Senator Elizabeth Warren joins U.S. President Barack Obama for his weekly address to talk about the gains made under the administration's Wall Street reforms. Rough Cut (no reporter narration).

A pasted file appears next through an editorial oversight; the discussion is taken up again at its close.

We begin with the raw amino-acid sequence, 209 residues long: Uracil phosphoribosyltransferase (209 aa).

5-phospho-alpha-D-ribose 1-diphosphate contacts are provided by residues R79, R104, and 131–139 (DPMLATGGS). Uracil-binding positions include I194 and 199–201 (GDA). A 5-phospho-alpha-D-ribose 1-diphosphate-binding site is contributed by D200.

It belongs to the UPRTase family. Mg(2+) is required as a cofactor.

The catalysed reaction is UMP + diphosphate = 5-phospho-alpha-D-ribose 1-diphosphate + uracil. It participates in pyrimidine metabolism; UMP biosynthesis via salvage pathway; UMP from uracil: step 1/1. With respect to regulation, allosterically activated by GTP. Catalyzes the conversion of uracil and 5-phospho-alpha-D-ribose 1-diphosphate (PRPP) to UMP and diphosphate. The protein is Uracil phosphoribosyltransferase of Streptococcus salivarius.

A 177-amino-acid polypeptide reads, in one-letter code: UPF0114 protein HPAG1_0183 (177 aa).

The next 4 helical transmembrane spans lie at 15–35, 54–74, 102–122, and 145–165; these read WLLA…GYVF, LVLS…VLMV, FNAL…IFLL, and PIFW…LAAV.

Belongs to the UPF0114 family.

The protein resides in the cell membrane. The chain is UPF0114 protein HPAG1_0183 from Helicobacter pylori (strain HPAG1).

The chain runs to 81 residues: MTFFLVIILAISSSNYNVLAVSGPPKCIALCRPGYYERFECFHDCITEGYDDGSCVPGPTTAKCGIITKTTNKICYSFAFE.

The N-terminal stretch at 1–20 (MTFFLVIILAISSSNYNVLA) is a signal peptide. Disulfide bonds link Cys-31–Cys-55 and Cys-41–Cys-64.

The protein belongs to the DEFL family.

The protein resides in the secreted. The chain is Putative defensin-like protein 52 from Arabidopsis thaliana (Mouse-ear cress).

ROUGH CUT (NO REPORTER NARRATION) U.S. President Barack Obama says he wants to protect his Wall Street reforms. In his weekly address, he touted the gains made under those reforms, saying "These reforms have already made our financial system safer and more resilient." Obama was joined by Democratic U.S. Senator Elizabeth Warren who also spoke in favor of Obama's financial reform law and slammed Republican presidential nominee Donald Trump's proposal to weaken those reforms. Warren did not mention Trump by name, but she lambasted the billionaire's policy proposals. "Big banks and their Republican allies in Congress try to roll back these protections and undermine the consumer watchdog, whose only job is to look out for you. Their nominee for President promises to dismantle all of it. They may have forgotten about the crisis, but working families sure haven't. We haven't either. And that's why we're not going to let them give Wall Street the ability to threaten our economy all over again, " Warren said. Trump has vowed to dismantle most of the reforms. Obama, who leaves office in January, is eager to have a Democrat succeed him to ensure his legacy on the economy, healthcare reform and climate change continues. Congress passed the 2010 Dodd-Frank law in response to the 2007-2009 financial crisis. In addition to creating a new consumer agency, the law restricted banks' ability to make risky investments and gave regulators new power over Wall Street executives' pay. The U.S. financial industry has spent much of the past six years seeking legislative changes to Dodd-Frank and wielding its clout in a quieter way by trying to push regulatory agencies to implement the law in ways they consider manageable. Banks still want tweaks to the rules, such as simpler capital requirements - which limit banks' reliance on debt for funding - and carve-outs from the toughest rules for small- and mid-sized institutions. There could be risks for the banking industry should Trump or a Democratic successor to Obama push for a reopening of Dodd-Frank following the November 8 election. Anger at Wall Street has been a potent theme in the election so far and resonates strongly with both Democratic and Republican voters.